#define YX(A,B,C,D) ( A<<24 | B<<16 | C << 8 | D )
    unsigned arr[] =
    {
    YX('A','B','C','D'),
    YX('E','F','G','H'),
    };

    $ gcc -Wall -Wextra -Os -S mini.c
    $ cat mini.s
    .file "mini.c"
    ..globl _arr
    .data
    .align 4
    _arr:
    .long 1094861636
    .long 1162233672


    NB: 1094861636 = 0x41424344 and 1162233672 = 0x45464748
     
    Noob, Mar 9, 2012
    #6
  7. Andre <> writes:

    > I would like to handle a table of 4-byte long strings by just
    > declaring them as an array of unsigned 32 bit values.


    A word of warning... The result won't be a string even, when you
    construct a character pointer to the int, because there will be no null
    terminator.

    <snip>
    --
    Ben.
     
    Ben Bacarisse, Mar 9, 2012
    #7
  8. Andre

    Eric Sosman Guest

    On 3/9/2012 5:27 AM, Andre wrote:
    > Dear all,
    >
    > I would like to handle a table of 4-byte long strings by just declaring
    > them as an array of unsigned 32 bit values.
    > Of course, this can be done manually, but it would be great if a macro
    > XY existed, that, for example, from
    > XY("ABCD") would generate a unsigned 32bit declaration like 0x41424344
    >
    > Is anybody aware of a macro that does this?


    Others have offered macros that produce values from the
    characters of strings, but note that the results are not
    integer constant expressions. You could use them this way:

    if (XY(string) == XY("ABCD")) ...

    but not this way:

    switch(XY(string)) {
    case XY("ABCD"): ...
    case XY("WXYZ"): ...
    }

    If this doesn't satisfy your need, perhaps you could describe
    your situation more concretely. Someone's likely to come up with
    another approach if it's needed.

    --
    Eric Sosman
    d
     
    Eric Sosman, Mar 9, 2012
    #8
  9. Andre

    James Kuyper Guest

    On 03/09/2012 07:11 AM, Ben Bacarisse wrote:
    > Noob <root@127.0.0.1> writes:
    > <snip>
    >> There is a work-around if you're willing to break the string up.
    >>
    >> #define YX(A,B,C,D) ( A<<24 | B<<16 | C << 8 | D )
    >> unsigned arr[] =
    >> {
    >> YX('A','B','C','D'),
    >> YX('E','F','G','H'),
    >> };

    >
    > If the OP is prepared to step outside of portable C:
    >
    > unsigned arr[] =
    > {
    > 'ABCD',
    > 'EFGH'
    > };


    He specified in the Subject: header that he's looking for unsigned long,
    not unsigned. UINT_MAX could be as small as 0xFFFF, in which case it
    would be absolutely guaranteed that this array does not contain the
    values he's looking for.

    You should identify precisely what the portability issue is. This code
    must be accepted by any conforming C compiler - that's not what the
    problem is. However, while C does allow character constants to contain
    multiple characters, the value of such constants is an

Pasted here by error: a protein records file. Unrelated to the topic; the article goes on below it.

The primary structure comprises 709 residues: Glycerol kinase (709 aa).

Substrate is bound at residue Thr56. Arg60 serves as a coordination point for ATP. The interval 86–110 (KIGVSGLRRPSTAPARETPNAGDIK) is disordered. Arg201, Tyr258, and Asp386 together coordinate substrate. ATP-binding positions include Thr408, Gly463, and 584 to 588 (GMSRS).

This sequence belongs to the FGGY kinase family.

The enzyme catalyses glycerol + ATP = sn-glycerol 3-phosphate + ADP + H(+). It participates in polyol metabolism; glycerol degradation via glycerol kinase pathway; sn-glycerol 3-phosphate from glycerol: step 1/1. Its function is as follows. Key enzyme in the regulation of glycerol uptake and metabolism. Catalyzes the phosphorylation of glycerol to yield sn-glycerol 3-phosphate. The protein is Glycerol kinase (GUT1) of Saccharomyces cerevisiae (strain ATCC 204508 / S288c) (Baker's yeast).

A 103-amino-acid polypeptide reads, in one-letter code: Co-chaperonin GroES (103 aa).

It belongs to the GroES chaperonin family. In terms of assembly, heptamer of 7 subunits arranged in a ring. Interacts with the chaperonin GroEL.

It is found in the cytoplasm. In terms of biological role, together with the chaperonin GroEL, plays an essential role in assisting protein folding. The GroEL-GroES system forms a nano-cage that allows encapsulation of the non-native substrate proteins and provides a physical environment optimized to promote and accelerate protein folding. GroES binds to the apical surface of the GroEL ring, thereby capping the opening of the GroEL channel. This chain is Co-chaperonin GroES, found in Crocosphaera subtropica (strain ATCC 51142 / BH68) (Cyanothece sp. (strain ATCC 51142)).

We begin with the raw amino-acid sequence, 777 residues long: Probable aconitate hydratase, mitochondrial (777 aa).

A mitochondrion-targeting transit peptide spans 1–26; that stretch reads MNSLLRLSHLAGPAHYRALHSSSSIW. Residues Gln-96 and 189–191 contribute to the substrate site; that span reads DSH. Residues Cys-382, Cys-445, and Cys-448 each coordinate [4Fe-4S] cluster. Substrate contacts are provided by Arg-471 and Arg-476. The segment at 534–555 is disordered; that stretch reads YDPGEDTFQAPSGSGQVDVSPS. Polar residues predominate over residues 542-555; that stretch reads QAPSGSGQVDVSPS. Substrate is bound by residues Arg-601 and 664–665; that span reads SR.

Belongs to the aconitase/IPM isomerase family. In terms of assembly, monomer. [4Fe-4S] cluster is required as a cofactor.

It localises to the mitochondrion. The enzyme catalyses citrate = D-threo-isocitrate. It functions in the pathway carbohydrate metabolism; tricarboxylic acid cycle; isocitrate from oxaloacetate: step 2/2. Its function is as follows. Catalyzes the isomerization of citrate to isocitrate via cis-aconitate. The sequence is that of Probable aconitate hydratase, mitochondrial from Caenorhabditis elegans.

implementation-defined int value. Since INT_MAX could be as small as
    0x7FFF, on many implementations it would be impossible to form a
    character constant with the right value. Even on implementations where
    int is 32 bits, the value could be anything from INT_MIN to INT_MAX.
    Without even considering systems which use character encoding
    incompatible with ASCII, plausible values for 'ABCD' other than
    0x41424344 include 0x44434241, 0x4142, 0x4443, 0x41, and 0x44.
    --
    James Kuyper
     
    James Kuyper, Mar 9, 2012
    #9
  10. Andre

    BartC Guest

    "Andre" <> wrote in message
    news:jjclv6$hnq$...
    > Dear all,
    >
    > I would like to handle a table of 4-byte long strings by just declaring
    > them as an array of unsigned 32 bit values.


    Not sure if this is useful, but the following array of 4-char strings is
    also accessed here via an int pointer (ie. an int array). (Substitute an
    unsigned long here.)

    #include <stdio.h>

    char shortstrings[][4]={"ONE","TWO","THRE","FOUR","FIVE"};
    int *ishortstrings=shortstrings;

    int main(void)
    {
    int i;

    for(i=0; i<5; ++i){
    printf("%d:<%04X> <%.4s>\n", i, ishortstrings,
    (char*)&ishortstrings );
    }

    }

    --
    Bartc
     
    BartC, Mar 9, 2012
    #10
  11. JohnF <> writes:
    > Andre <> wrote:
    >> I would like to handle a table of 4-byte long strings by just declaring
    >> them as an array of unsigned 32 bit values.
    >> Of course, this can be done manually, but it would be great if a macro
    >> XY existed, that, for example, from
    >> XY("ABCD") would generate a unsigned 32bit declaration like 0x41424344
    >> Is anybody aware of a macro that does this? Best regards, Andre

    >
    > Maybe just try...
    > #include <stdio.h>
    > #define uint unsigned int
    > #define XY(s) (((uint)(*(s+3))) + 256*( ((uint)(*(s+2))) \
    > + 256*( ((uint)(*(s+1))) + 256*((uint)(*s)) )))
    > int main ( int argc, char *argv[] ) {
    > unsigned int xy = XY((argc>1?argv[1]:"ABCD"));
    > printf("%08X\n",xy); }


    Why is "uint" a macro? Make it a typedef:

    typedef unsigned int uint;

    Or just use "unsigned int":

    #define XY(s) (((unsigned int)(*(s+3))) + \
    256*(((unsigned int)(*(s+2))) + \
    256*(((unsigned int)(*(s+1))) + \
    256*((unsigned int)(*s)))))

    --
    Keith Thompson (The_Other_Keith) <http://www.ghoti.net/~kst>
    Will write code for food.
    "We must do something. This is something. Therefore, we must do this."
    -- Antony Jay and Jonathan Lynn, "Yes Minister"
     
    Keith Thompson, Mar 9, 2012
    #11
  12. "BartC" <> writes:

    > "Andre" <> wrote in message
    > news:jjclv6$hnq$...
    >> Dear all,
    >>
    >> I would like to handle a table of 4-byte long strings by just